Grammar and punctuation skills are not always taught to children. My juniors and seniors in high school have a tremendous amount of difficulty demonstrating these capabilities on standardized tests. They repeatedly tell me, “we never learned this” which only exasperates their frustration. This scenario extends to other grades as well.When I ask a child, “Why did you use a comma or a particular verb?” The common response is, “I don’t know, it just sounds better.” While this is occasionally true, I have found my students benefit from learning grammar and punctuation. I am a huge fan of the Rules of the Game workbooks. These books offer clear explanations, word lists, and a multitude of practice problems. The students do not cheer when I mention grammar work, but know it improves their writing. These lessons are especially helpful for students who compose very short sentences and struggle when required to integrate descriptive language. To encourage children to expand their thoughts and include multiple adjectives and adverbs, I ask them to compose an essay that describes in detail (sight, smell, sound, and touch) their favorite dessert. To put a fun spin on the assignment I bring my favorite dessert to class and invite them to bring in theirs too!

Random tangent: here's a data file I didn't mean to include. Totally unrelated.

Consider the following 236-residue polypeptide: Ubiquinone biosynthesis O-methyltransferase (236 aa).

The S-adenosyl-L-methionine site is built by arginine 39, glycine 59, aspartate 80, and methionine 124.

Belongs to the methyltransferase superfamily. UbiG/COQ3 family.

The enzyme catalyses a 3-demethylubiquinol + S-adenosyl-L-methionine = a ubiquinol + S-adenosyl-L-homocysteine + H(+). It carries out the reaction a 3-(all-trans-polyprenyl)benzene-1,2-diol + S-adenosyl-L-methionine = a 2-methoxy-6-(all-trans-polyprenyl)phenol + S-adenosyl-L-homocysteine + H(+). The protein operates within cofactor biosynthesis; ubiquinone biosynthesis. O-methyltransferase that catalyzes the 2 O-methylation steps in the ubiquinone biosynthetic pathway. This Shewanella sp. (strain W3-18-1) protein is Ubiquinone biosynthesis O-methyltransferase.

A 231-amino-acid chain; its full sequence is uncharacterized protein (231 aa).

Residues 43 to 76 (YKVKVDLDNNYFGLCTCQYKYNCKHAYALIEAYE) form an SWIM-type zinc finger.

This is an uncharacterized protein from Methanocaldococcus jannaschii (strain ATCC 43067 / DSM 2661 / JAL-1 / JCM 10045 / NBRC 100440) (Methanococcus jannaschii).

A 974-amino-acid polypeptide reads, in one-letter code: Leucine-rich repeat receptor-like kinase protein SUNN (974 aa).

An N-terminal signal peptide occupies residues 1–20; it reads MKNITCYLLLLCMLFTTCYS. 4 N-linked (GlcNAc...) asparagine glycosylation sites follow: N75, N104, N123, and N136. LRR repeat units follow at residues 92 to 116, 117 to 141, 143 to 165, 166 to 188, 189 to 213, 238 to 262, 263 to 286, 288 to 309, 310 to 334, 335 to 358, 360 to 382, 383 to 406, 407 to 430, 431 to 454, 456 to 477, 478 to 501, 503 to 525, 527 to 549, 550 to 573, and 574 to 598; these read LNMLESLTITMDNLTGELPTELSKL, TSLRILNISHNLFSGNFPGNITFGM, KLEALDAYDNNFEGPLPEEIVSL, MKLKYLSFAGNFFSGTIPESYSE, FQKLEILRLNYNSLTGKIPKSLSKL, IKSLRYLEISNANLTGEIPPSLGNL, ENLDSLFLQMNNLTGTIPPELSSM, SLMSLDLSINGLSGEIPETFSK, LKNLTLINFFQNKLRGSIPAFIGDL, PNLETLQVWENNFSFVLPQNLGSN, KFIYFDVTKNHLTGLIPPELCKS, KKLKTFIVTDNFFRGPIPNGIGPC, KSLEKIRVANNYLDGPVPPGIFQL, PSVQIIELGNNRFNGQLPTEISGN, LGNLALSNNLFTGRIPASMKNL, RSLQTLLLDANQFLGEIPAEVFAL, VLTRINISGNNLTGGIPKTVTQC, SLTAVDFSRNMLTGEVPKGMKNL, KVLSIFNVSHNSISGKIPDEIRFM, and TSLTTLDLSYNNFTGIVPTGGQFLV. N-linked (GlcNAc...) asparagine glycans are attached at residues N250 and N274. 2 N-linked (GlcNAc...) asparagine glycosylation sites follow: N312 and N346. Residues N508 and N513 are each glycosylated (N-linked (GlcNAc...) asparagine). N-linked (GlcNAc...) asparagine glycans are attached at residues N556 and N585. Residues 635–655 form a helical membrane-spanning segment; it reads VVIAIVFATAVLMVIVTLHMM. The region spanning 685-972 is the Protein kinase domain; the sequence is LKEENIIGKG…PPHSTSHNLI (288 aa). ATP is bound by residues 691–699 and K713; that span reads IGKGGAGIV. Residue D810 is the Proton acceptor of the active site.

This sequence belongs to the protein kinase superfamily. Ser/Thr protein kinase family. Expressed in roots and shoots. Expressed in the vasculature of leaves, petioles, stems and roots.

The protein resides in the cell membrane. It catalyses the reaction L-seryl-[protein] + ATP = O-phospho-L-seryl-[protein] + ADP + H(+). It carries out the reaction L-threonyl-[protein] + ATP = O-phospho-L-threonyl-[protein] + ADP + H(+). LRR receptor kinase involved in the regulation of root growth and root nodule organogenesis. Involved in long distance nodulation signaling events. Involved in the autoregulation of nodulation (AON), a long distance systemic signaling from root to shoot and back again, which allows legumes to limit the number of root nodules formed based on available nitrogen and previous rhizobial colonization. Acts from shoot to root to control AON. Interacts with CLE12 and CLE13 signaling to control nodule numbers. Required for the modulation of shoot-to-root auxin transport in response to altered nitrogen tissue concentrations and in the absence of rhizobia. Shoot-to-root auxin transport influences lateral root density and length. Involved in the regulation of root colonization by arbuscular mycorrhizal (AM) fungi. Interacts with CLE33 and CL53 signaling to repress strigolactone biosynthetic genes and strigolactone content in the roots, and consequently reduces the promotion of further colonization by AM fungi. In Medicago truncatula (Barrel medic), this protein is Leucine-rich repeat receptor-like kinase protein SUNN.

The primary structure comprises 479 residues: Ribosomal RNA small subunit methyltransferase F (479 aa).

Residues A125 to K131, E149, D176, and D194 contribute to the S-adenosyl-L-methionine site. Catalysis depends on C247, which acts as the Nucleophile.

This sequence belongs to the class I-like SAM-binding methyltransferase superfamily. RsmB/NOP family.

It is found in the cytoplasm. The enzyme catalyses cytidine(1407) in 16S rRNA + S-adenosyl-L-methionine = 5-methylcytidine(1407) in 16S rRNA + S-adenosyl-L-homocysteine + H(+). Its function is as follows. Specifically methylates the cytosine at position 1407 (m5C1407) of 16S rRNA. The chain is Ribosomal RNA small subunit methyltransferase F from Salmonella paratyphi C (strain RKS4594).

Finally, to eliminate any misunderstanding of what I expect from an assignment and to instill important abilities that can be used across the curriculum, I provide the children with checklists, from the moment the brainstorming begins to the moment the final edits are made. Another item on the checklists that has been especially beneficial is: remember you’re not speaking to a peer and you’re not writing a comment on a friend’s Facebook page! And laughter always erupts when the students read: please no emojis and don’t forget spelling counts—”you” is not spelled “U” and “are” is not spelled “R”.

When the time arrives to return my students’ papers, they do not look at the comments and corrections; rather, they hold their breath and immediately look at the grade hoping their hard work and hours of writing have paid off. Smiles appear across their faces and they realize, they are good writers!